Jasonmatthew911
Posts: 164

Jason B. - Rep. of Panama


Re: Attenuation issue with mini mono passive mixer?
« Reply #5 on: February 19, 2012, 12:25:16 AM »

Would a simple JFET Clean Boost cicuit, with J201 after my 10K isolation resistors do the trick to boost my Volume?
JFET amplifiers are not as simple as they seem, don't give much gain (although maybe enough for this one) and are hardly ever clean.

Quote
If not that, what about a simple LM386 gain stage?...I thought that the LM386 might dirty my signals a bit...
The LM386 is pretty clean as long as it is not driven outside it's power supply limits. It is generally used at higher gains for distortions. As it comes out of the tube,
the LM386 has a gain of 20. With a 9Vdc supply, that means the biggest signal you could reasonably put into its input to have it have a clean output is something like 400mV. So you'll need to ensure the incoming signals are *small* enough if you want it to be clean. The inputs both have 50K resistors to ground inside the chip, so you could mix with, say, 220K isolation resistors. That would cut the signal by 50K/(220K +50K) = 0.185, which would then be amplified by 20 to an overall gain of 3.7 times. Might work OK. Each output would have a gain from input jack to output jack of 0 to 3.7x.

Quote
What do you think about using a simple J201 Clean Boost circuit Vs. an LM386 circuit for a gain stage....Also, my 4 inputs can be fed into the same gain stage right?
A "clean boost", capital letters or not, is rare with single JFETs. The LM386 is a better bet, I think. Yes, with the LM386, you can use four 10K pots for input pads, each wiper going through a series 220K resistor to one of the LM386 inputs, all four to the same input. The unused input should be grounded. The output will have a DC level of half the total power supply on it, so you must use a capacitor in series with the output to eliminate this DC level to avoid upsetting whatever comes after it.

So far, so good.

However - a guitar going right into this thing will be severely loaded by the 10K input level pot. Guitars don't like driving resistances below about 100K and most people don't like the treble losses from loads much below 1M. The output of a pedal driven by the guitar is probably OK, but if you are going right into this from a guitar, it really needs a buffer. The synth has an output level of -??? some synths have 10V signals out. I don't know the level of your oscillators.




Ok, I'm building the LM386 circuit...On the output of LM386 (Pin 5), should I have the 10 ohm resistor & .047uf capacitor going to GND and then a large electrolytic Cap, between 100uf - 470uf going to the output jack?...I know this is done when using the LM386 as a headphone amp or mini amp to drive a speaker....In this case, should I apply this as well, or would it be enough with a 1uf capacitor going from pin 5 directly to output???
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Perrow
Posts: 1734


Pelle T


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Re: Re: Attenuation issue with mini mono passive mixer?
« Reply #6 on: February 19, 2012, 05:10:40 AM »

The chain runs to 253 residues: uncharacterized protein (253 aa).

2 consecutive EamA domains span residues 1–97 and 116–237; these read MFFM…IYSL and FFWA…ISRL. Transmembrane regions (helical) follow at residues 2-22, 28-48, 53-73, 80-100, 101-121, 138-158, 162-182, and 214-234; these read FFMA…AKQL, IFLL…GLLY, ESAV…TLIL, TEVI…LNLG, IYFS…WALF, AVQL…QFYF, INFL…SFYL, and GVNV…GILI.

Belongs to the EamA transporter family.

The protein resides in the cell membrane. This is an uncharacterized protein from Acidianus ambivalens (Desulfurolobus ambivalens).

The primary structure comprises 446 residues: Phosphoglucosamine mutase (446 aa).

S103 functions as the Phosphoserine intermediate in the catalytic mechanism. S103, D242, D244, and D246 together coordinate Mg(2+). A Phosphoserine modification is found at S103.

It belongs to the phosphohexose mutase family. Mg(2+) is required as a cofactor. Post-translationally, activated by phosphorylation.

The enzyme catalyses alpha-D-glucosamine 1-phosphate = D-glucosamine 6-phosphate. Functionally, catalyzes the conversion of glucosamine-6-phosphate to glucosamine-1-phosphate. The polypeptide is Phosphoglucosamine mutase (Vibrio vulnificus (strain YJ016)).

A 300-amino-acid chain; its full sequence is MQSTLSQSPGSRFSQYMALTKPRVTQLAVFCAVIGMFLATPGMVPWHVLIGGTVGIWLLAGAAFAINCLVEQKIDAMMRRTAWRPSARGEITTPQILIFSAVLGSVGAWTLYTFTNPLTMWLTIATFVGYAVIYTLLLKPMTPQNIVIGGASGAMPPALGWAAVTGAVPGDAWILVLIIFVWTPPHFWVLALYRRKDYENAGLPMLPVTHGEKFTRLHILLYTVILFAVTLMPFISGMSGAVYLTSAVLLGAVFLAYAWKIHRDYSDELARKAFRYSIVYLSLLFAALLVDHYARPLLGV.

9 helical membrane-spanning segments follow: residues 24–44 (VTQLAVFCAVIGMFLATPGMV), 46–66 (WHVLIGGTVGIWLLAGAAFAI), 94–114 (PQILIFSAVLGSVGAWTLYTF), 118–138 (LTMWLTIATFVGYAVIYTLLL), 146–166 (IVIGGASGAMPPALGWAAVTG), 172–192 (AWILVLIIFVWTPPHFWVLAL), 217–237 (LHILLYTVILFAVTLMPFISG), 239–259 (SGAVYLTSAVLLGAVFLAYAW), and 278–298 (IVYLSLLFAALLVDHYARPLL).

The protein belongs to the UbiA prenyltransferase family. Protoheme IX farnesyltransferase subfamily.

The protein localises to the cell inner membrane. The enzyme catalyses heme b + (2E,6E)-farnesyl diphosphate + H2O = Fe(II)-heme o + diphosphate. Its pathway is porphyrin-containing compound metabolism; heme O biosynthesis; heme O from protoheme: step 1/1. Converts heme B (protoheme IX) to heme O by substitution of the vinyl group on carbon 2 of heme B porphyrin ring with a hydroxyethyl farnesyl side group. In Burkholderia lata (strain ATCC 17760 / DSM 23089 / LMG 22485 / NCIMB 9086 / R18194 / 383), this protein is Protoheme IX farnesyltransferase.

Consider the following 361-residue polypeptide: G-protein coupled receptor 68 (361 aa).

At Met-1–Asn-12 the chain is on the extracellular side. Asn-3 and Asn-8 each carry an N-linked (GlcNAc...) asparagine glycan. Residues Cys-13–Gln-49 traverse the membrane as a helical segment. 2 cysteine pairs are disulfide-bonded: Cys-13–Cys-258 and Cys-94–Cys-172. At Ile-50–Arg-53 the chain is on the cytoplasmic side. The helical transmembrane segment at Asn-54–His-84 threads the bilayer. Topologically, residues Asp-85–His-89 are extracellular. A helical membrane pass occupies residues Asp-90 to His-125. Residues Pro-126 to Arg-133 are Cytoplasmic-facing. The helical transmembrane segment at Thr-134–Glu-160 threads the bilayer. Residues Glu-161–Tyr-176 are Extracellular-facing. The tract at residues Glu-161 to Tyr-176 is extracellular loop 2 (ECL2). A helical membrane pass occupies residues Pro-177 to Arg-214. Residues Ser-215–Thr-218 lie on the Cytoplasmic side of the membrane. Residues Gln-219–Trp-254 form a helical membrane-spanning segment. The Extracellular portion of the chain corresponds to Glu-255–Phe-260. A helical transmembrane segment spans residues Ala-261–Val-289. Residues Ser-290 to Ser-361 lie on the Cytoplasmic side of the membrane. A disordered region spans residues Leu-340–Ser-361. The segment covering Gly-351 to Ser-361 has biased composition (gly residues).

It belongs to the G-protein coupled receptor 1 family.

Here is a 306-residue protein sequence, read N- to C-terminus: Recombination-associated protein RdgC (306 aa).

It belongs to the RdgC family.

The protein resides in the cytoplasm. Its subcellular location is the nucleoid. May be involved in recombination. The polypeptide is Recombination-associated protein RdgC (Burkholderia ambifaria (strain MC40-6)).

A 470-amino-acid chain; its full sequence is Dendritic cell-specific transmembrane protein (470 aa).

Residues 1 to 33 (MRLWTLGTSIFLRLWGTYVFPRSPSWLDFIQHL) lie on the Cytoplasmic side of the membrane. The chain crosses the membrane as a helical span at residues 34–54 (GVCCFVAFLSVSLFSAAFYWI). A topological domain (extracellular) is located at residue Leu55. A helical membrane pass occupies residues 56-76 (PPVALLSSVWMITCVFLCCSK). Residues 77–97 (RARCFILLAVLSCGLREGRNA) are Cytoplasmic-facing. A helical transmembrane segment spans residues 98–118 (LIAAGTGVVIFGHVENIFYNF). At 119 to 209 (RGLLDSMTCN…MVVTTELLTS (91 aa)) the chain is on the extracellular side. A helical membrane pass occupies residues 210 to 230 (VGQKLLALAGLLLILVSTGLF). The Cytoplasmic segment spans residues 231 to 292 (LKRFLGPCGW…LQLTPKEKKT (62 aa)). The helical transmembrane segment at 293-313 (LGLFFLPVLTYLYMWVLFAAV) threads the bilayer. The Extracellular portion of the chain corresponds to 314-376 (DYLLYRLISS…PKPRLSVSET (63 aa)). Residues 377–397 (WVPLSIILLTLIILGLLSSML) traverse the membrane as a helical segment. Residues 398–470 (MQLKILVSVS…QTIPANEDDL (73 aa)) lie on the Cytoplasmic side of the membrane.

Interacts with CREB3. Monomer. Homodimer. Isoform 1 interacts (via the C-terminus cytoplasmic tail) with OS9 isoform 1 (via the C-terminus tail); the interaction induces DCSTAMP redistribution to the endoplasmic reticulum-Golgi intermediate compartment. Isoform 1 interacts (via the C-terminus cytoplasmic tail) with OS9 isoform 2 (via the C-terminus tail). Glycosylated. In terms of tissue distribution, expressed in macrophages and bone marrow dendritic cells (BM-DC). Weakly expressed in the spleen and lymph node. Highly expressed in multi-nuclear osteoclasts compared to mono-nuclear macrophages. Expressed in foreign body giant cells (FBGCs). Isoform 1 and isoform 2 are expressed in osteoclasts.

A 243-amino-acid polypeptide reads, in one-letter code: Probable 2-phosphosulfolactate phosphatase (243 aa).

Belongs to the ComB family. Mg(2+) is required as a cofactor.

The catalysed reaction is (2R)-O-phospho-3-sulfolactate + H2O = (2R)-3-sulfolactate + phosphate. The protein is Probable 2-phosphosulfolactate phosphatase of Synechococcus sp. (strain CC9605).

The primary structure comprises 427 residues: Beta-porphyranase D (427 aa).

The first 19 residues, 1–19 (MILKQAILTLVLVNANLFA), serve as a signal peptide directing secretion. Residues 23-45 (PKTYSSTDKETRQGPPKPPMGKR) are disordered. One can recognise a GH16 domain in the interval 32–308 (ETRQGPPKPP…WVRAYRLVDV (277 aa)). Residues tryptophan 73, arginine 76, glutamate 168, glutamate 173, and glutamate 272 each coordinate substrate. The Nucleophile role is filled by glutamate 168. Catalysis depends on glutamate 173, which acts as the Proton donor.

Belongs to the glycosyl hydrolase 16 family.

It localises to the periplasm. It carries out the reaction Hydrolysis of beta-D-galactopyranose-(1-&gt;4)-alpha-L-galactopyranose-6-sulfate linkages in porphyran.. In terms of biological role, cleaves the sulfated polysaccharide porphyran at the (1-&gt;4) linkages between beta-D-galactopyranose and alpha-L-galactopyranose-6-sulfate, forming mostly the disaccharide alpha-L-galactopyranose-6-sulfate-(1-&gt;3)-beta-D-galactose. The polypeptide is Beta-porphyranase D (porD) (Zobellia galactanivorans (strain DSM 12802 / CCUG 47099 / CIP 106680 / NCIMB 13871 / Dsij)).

Search for "4 channel mini mixer", it's exactly what you have now, but with an opamp added. I do have the schematic but I'm on my phone (and on the bus) right now, can post it later.
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Jasonmatthew911
Posts: 164

Jason B. - Rep. of Panama


Re: Attenuation issue with mini mono passive mixer?
« Reply #7 on: February 19, 2012, 08:55:51 AM »

Would a simple JFET Clean Boost cicuit, with J201 after my 10K isolation resistors do the trick to boost my Volume?
JFET amplifiers are not as simple as they seem, don't give much gain (although maybe enough for this one) and are hardly ever clean.

Quote
If not that, what about a simple LM386 gain stage?...I thought that the LM386 might dirty my signals a bit...
The LM386 is pretty clean as long as it is not driven outside it's power supply limits. It is generally used at higher gains for distortions. As it comes out of the tube,
the LM386 has a gain of 20. With a 9Vdc supply, that means the biggest signal you could reasonably put into its input to have it have a clean output is something like 400mV. So you'll need to ensure the incoming signals are *small* enough if you want it to be clean. The inputs both have 50K resistors to ground inside the chip, so you could mix with, say, 220K isolation resistors. That would cut the signal by 50K/(220K +50K) = 0.185, which would then be amplified by 20 to an overall gain of 3.7 times. Might work OK. Each output would have a gain from input jack to output jack of 0 to 3.7x.

Quote
What do you think about using a simple J201 Clean Boost circuit Vs. an LM386 circuit for a gain stage....Also, my 4 inputs can be fed into the same gain stage right?
A "clean boost", capital letters or not, is rare with single JFETs. The LM386 is a better bet, I think. Yes, with the LM386, you can use four 10K pots for input pads, each wiper going through a series 220K resistor to one of the LM386 inputs, all four to the same input. The unused input should be grounded. The output will have a DC level of half the total power supply on it, so you must use a capacitor in series with the output to eliminate this DC level to avoid upsetting whatever comes after it.

So far, so good.

However - a guitar going right into this thing will be severely loaded by the 10K input level pot. Guitars don't like driving resistances below about 100K and most people don't like the treble losses from loads much below 1M. The output of a pedal driven by the guitar is probably OK, but if you are going right into this from a guitar, it really needs a buffer. The synth has an output level of -??? some synths have 10V signals out. I don't know the level of your oscillators.